1. Second Leading Cause Of Death Among Teenagers

    Too Many Let GoEvery 11 minutes. During a typical day in America, that’s how often a death by suicide will occur. From 2000-2019, suicide ranked second—behind only “Unintentional Injury”—on the CDC’s list of causes of death among teenagers (13-19): 40,884 deaths. Another 1,852 children under 13 years old died by suicide. And the rate of deaths by suicide among young people increased sharply during the last decade. » MORE
  1. Suicide Deaths On The Rise Among Older Adults

    Older_Adults_At_RiskWe are, of course, aghast that suicide is the second leading cause of death among America’s adolescents and young adults. Too many lives are being cut short. But deaths by suicide also rose an alarming 40.8% during the last decade among those whose adolescence was long ago. Ageism is having an especially devastating impact on an aging America. » MORE
Community Backed Anti-Drug Anti-Crime Anti-Violence Tax
  1. Talk_About_It

    Suicide—Talk About It

    Worried someone you know might be silently contemplating suicide? Break the silence. Start a conversation—ask the question—that might save a life. "Asking someone about suicide will not put the idea in their head to attempt suicide. That's a myth." » MORE
  1. See_The_Signs

    Look For The Signs

    On average, there are more than 3,700 suicide attempts per day across America. How can you tell if someone you care about might be among the millions seriously contemplating suicide? Look at how they are behaving. Listen to what they are saying » MORE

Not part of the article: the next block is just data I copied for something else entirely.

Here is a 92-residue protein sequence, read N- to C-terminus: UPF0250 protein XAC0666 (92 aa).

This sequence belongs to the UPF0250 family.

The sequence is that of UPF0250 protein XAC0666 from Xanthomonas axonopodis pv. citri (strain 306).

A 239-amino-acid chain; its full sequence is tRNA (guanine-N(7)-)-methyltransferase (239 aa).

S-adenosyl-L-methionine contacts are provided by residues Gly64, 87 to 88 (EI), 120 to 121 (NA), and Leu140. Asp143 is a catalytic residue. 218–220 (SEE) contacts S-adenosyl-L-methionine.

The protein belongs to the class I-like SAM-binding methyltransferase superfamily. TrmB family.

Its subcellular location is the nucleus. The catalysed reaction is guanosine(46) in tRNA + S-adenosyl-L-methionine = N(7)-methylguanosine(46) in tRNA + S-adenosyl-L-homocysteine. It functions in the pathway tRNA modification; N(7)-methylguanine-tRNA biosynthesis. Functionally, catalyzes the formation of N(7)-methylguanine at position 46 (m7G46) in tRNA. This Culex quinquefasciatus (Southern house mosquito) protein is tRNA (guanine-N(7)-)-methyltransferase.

1. One_Survivors_Story

    One Survivor's Story

    The bullet struck her in the abdomen and miraculously caused no critical damage during its violent trespass through her body. Lisa doesn’t remember the pain, or she chooses not to talk about it: “I went into shock when this happened. I'm still in shock." » MORE
  1. All_The_Damage_A_Bullet_Can_Cause

    Project RISE

    Project RISE, a COMBAT-funded program at Truman Medical Center/University Health, focuses on helping gunshot wound survivors make a full recovery, with emphasis on "psychological first aid" and, if needed, long-term care for Post Trauma Stress Disorder. » MORE
  1. 2021 COMBAT-FUNDED PROGRAMS

Nearly 90 Programs Being Funded In 2021

» Violence Prevention Programs

• Bullying/Cyber Bullying (14 Programs)• Child Abuse (3 Programs)
• Counseling Services (5 Programs)• Diversion Programs (4 Programs)
• Domestic Violence (18 Programs)• Ex-Offender / Reentry (5 Programs)
• Gang Violence (7 Programs)
• Legal Services (1 Program)
• Parenting (14 Programs)• School Attendance/Truancy
   (10 Programs)
• Sexual Assault (1 Program)• STRIVIN' (7 Programs)
• Suicide Prevention (8 Programs)• Teen-Dating Violence (8 Programs)
• Victim Support (7 Programs)
• Youth Employment (15 Programs)

• Other Youth-Oriented (22 Programs)

» Substance Abuse Prevention Programs

» Substance Use Disorder Treatment Programs

• Drug Counseling
• Intensive Outpatient
• Partial Hospitalization
• Recovery Houses
• Residential Inpatient

» Law Enforcement School-Based Programs

  1. #STRIVINTogether

STRIVING Together To Reduce Violence In Neighborhoods

Initiative Focuses On Need For Joint Effort To Reduce Violence In Neighborhoods

This COMBAT initiative brings together school administrators, police officers, elected officials, mental health professionals, social workers, faith-based leaders and concerned citizens to address violence in Jackson County’s most vulnerable neighborhoods. 

With a focus on developing a collaborative, comprehensive and coordinated plan in each “hot spot,” STRIVIN’ recognizes that no one individual or single agency can “save a neighborhood.” It takes working together—striving together—to make any neighborhood a safe place to call home.
» MORE